Ascoli Piceno’s foundations pre-date those of Rome’s by several centuries; the city was established by the Italic tribe of Piceni on the important salt trade route known as Via Salaria. Ascoli has a long, proud history – from being a federated city in 268 BC to revolting against Rome in 91 BC, from being ruled by the Lombards and the Franks in the Middle Ages, to finally becoming a part of Le Marche and unified Italy in 1860.
Begin with Piazza Arringo, the oldest monumental square in Ascoli Piceno. It’s surrounded by several important buildings, including the Cathedral of St. Emidio, Palazzo Fonzi, Palazzo dell’Arengo and the Baptistry of San Giovanni, not to mention the elliptical fountains flanked by seahorses, dragons and dolphins. At the far end of the square, stop by at Migliori for the city’s best known street food – olive all’ascolana. These delectable little flavour bombs are made by stuffing Ascolana olives with minced meat (cooked with wine and lemon zest), which are then crumbed and deep fried. Make sure you buy from a freshly fried batch and enjoy them slowly; bite into each one (instead of popping them whole in your mouth) and taste the individual layers of crumb, olive and meat. Before you know it, you’ll will have polished off the lot and will possibly be queuing up at Migliori’s on your way out of Ascoli!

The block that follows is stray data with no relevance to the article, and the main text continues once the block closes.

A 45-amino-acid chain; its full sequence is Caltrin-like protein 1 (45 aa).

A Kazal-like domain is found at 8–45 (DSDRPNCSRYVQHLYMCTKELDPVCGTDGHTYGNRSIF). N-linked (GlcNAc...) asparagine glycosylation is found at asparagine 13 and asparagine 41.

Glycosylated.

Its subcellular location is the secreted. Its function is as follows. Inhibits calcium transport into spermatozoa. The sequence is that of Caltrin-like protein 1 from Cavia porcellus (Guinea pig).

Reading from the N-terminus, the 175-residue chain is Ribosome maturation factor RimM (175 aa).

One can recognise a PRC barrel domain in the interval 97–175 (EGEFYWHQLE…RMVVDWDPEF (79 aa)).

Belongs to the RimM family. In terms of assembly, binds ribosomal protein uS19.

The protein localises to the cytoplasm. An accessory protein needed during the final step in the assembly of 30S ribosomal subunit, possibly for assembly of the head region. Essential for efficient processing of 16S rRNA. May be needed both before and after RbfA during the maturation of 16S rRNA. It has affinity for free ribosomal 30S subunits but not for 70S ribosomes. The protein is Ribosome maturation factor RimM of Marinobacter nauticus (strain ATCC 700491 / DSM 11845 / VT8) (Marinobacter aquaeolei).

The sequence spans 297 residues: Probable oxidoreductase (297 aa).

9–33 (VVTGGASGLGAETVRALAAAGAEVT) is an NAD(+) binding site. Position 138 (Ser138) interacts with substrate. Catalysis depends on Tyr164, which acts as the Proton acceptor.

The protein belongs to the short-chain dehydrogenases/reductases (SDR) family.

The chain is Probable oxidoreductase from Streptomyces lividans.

Head over to Piazza del Popolo, the beautiful Renaissance square that is considered to be one of the best in Italy. The day I went to Ascoli, the town was gearing up to host the weekend market, so the square was almost completely covered with awnings and stalls. Yet, a look around the square and I could understand why it’s a beautiful “living room”. Surrounded by buildings with elegant loggias and ornate facades, it’s a visual treat strolling around in the square. The 13th century Palazzo dei Capitani del Popolo is the most imposing building in the piazza and it was the seat of the papal governors. The massive town clock is mounted on the facade of this building. The gothic church of San Francesco also stands in the piazza.
Couple of doors away is Bar Centrale, another old cafe, smaller but more atmospheric than Meletti. Here I tried mistra – a particularly strong anise-based liqueur typical to Le Marche, which I preferred to the anisetta.